minute taking: pen and paper

Rhonda Scharf shares her top tips for tracking attendance when taking minutes

Every Tuesday morning at 9:30 a.m., my executive held his weekly manager’s meeting. I took the minutes. One of the managers, Barbara, was always the last person to join the meeting, and she was always late.

As everyone walked into the boardroom, I would write down the attendance on my rough copy. When I would transcribe the rough to final copy, I would type the order the attendees walked into the room in the “Present” section on my minutes template.

One day, Barbara walked up to me and said, “Don’t you like me? I notice on the minutes that you always list me last. Why?”

My initial and silent thought was, “No, I don’t like you. And is this seriously a concern for you?”

But of course, I didn’t say that out loud.

Barbara interpreted my practical list as biased. It never dawned on her that the list was based on the order of arrival. It never dawned on me that it would matter.

Minutes are an unbiased account of what happened during a meeting. The minute-taker must note what transpired during the meeting, without any interpretation of the facts. Barbara couldn’t see my logic for the order of attendance.

What You Need to Know about Attendance

1. The Chair needs to be listed first

Even if they aren’t the most senior person in the room, they are in charge of the meeting, and they should be listed first, as well as identified as Chair or Facilitator.

2. You are also listed on the attendance list

Even though you may or may not have a voice or a vote in the room, your name appears on the list, in the final position. You identify yourself as Minute Taker or Recording Secretary. I realize this is not your actual title, but rather your role as it pertains to the meeting.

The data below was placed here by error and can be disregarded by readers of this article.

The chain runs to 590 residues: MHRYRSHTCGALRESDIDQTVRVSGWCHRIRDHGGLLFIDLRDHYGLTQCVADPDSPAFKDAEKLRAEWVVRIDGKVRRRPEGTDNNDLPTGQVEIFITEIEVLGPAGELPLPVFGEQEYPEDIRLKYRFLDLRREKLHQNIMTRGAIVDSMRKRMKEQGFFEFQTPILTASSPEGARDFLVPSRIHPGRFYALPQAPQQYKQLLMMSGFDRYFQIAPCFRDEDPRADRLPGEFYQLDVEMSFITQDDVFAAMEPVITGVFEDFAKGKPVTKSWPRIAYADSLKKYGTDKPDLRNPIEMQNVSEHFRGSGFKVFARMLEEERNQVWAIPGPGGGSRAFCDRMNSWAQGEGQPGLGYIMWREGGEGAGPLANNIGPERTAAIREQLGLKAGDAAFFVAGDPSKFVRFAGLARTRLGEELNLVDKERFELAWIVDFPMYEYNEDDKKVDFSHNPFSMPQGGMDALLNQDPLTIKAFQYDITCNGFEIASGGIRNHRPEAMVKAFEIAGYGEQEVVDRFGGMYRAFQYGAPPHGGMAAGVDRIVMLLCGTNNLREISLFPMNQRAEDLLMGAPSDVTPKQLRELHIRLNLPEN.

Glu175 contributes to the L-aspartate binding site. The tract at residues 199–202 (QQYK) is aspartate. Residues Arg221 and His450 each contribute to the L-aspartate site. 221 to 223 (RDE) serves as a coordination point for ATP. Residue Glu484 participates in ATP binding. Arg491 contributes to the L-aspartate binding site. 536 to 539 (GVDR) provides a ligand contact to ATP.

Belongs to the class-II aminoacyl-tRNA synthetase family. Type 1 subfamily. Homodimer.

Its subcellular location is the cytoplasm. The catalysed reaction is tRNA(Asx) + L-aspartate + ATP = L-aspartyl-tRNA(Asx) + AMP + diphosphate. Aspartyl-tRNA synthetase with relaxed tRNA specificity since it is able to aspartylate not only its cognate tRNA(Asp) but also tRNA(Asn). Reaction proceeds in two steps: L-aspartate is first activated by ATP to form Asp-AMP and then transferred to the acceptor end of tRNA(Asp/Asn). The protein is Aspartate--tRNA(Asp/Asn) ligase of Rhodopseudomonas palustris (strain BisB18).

3. All attendees need to be listed in one of two recognizable formats

The most common is last name alphabetical. The other format you can use is a hierarchy. Either way, it is very clear to anyone why the names are listed in that order. The way I was writing the list, in order of appearance in the room, was not correct.

4. Include (in most cases) attendees’ official job titles

If you have the VP of HR in the room, you need that to be documented, as it does matter to the history of the meeting. Your minutes cannot rely on someone to remember that Suzanne Legrill was VP of HR in November 2021. List each name and the person’s title in the organization or association.

5. The Absentee list is only mandatory if your meeting has a quorum

A quorum is the minimum number of people who need to be present at a meeting to make it a legal meeting. Typically, that number is 50% + 1 (unless your organization’s bylaws say otherwise). If you are unsure if you are working with quorum, the odds are that you are not. It is crucial to count your attendees to ensure quorum is attained, which is often your responsibility – and it is an important one. If you do not have a quorum, you cannot have a legal meeting (and cannot make any decisions). If you are working with quorum, you must list who did not attend your meeting. Why they didn’t attend is fine to discuss (for instance, “Matthew is on vacation”), but it’s not necessary to include in your minutes. If you are not dealing with quorum, listing who did not attend the meeting is optional.

6. Some groups prefer to use Absent and/or Regrets